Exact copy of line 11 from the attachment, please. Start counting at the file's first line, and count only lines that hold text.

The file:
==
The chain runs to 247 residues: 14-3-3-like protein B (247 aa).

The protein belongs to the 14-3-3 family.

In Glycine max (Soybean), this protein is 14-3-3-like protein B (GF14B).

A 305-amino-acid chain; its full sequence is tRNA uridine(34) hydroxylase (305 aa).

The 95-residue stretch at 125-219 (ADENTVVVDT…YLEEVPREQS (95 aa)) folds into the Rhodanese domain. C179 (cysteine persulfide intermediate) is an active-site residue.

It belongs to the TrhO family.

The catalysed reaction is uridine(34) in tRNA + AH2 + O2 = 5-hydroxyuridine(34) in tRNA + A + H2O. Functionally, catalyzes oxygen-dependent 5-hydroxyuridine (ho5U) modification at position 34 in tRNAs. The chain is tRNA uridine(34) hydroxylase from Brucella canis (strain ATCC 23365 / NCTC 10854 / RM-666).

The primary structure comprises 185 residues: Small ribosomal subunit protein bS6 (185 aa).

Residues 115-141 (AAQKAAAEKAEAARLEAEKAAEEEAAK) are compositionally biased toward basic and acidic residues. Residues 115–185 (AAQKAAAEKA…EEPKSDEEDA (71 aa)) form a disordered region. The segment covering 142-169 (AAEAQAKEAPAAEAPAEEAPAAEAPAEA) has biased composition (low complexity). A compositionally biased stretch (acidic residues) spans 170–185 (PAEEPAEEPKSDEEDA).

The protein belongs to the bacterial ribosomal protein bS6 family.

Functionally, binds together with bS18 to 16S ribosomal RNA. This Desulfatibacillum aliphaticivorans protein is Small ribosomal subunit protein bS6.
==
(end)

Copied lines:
Functionally, binds together with bS18 to 16S ribosomal RNA. This Desulfatibacillum aliphaticivorans protein is Small ribosomal subunit protein bS6.